February 29, 2012

The Venice Experiement

The Venice Experiment: A Year of Trial and Error Living Abroad by Barry Frangipane with Ben Robbins
Nonfiction – Travel Memoir
2011 Savory Adventures Publishing
Finished 2/19/12
Rating: 4/5 (Very Good)

Publisher’s Blurb:

Lured by Venice’s colorful history, Barry Frangipane was determined to experience its labyrinth of walkways, canals, and bridges, as more than just a tourist. With this in mind, he convinced his wife Debbie to join him in this grand experiment, a year long cultural immersion in the most legendary city on earth.

Through their initiation into Venetian society, Barry and Debbie discovered the close-knit family of inhabitants and innumerable cultural oddities of living in Venice, the improbable city built upon millions of tree trunks driven into the mud sixteen centuries ago. From the exasperating bureaucracy to high tides endangering their ground-floor apartment, these expatriates get far more than they bargained for.

The quintessential storyteller, Barry leads us deep into the inner workings of life in Venice. With his inexhaustible humor, he draws the reader effortlessly into his daily exploits, a journey filled with a cast of remarkable characters who will touch your heart.

It’s been a long time since I’ve read an entire book in one weekend. Granted, the font size is almost as large as that of a “large print” book, but once I started reading, the pages practically turned themselves. I wound up spending most of a Sunday afternoon curled up on the couch, lost in the magical city of Venice.

I have several pages marked with sticky notes for future reference (yes, I will get to Italy one of these days!), but upon reflection, it was not the writing (which reads like a personal travel journal or blog), but rather the destination that held my interest. Frangipane’s humor was lost on me, and as a matter of fact, there were a few instances in which I thought he was rude toward—and disdainful of—tourists in general and his wife in particular. Had I not been so interested in reading about Venice, I might have called it quits.

On Venice:

Slowly, Venice came into view. All the bell towers seemed to grow as we neared the city, with the famous campanile towering over Saint Mark’s Square.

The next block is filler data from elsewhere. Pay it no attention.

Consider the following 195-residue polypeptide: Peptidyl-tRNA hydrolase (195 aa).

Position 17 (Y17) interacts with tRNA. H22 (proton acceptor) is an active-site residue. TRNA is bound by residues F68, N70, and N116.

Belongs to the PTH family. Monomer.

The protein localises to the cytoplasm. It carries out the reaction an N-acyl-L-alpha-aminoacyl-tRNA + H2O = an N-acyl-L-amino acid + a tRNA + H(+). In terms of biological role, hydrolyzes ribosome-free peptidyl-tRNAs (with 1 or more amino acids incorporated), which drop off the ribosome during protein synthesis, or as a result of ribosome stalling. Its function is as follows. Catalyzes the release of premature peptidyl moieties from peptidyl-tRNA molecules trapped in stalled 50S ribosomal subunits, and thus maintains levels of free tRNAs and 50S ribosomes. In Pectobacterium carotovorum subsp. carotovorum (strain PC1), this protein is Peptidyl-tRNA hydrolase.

As we left the station, the city of water opened itself up to us. The Grand Canal, directly ahead, was bustling with activity. Two vaporetto, or waterbus, stops perched on the edge of the canal with people waiting at each one. We watched people going about mundane daily routines in this exotic place that seemed to emerge directly out of the sea. Traveling down the canal were merchant boats carrying wine, toilet paper, and Coke, while a UPS boat delivered packages to businesses on the canal. Palaces rose up from the water with beautiful blown-glass chandeliers glistening in the windows. The aroma of fresh pastries filled the air.

Travel Notes:

San Daniele, a quiet little spot in the foothills of the picturesque Dolomites, was home to arguably the best prosciutto in Italy. Tiny restaurants specializing in the local delicacy were found on every corner. Many of them offered beautiful views from outside terraces, where thin slices of prosciutto were served on silver platters paired with homemade grissini breadsticks and white wine.

Serene canals near Fondamenta Misericordia along the backside of Cannaregio.

Rialto market at sunrise and Piazza San Marco at midnight.

Go here to read more about Barry and Debbie's venture in Venetian travel tours.

Debbie now has a cooking show, which you can learn more about here.

Final Thoughts: I was pleasantly surprised when I received The Venice Experiment from Bellezza—she knows my passion for travel & foodie memoirs so well—and was delighted to add the book to my stack for the Venice in February Reading Challenge.

This is neither A Year in Provence nor Under the Tuscan Sun, but I was entertained nonetheless.

February 25, 2012

The Midwife of Venice

The Midwife of Venice by Roberta Rich
2012 Galley Press
Finished 2/16/12
Rating: 3/5 (Good)

Venice Challenge #2

Publisher’s Blurb:

Not since The Red Tent or People of the Book has a novel transported readers so intimately into the complex lives of women centuries ago or so richly into a story of intrigue that transcends the boundaries of history. Hannah Levi is renowned for her gift at coaxing reluctant babies from their mothers using her secret “birthing spoons.” When a count implores her to attend his dying wife and save their unborn son, she is torn. A Papal edict forbids Jews from rendering medical treatment to Christians, but his payment is enough to ransom her husband, Isaac, who has been captured at sea. Can she refuse her duty to a woman who is suffering? Hannah’s choice entangles her in a treacherous family rivalry that endangers the child and threatens her voyage to Malta, where Isaac, believing her dead in the plague, is preparing to buy his passage to a new life. Told with exceptional skill, The Midwife of Venice brings to life a time and a place cloaked in fascination and mystery and introduces a captivating new talent in historical fiction.

I came upon the ARC of this book one day at work. It was right around the time I was putting together a stack of books for the Venice in February Reading Challenge, so I quickly snatched it up, eager to try another new author.

Photo Credits

Venice 1575:

During the full moon, unseen currents ran in the canals, washing over the crumbling walls and wetting the slimy steps of the ghetto. At high tide, acqu alta*, the entire campo disappeared under a layer of mud. Tonight was such a night. Hannah held up her skirts as she, the Conte, and the Rabbi made their way across the campo toward the gates, the Conte grasping her elbow to prevent her from slipping in the silt. Overhead in her building, shutters opened. A tiny flicker of a candle showed through the window and then the shutters banged closed. Hannah shivered as a rat leapt into the canal, leaving greasy ripples in the water.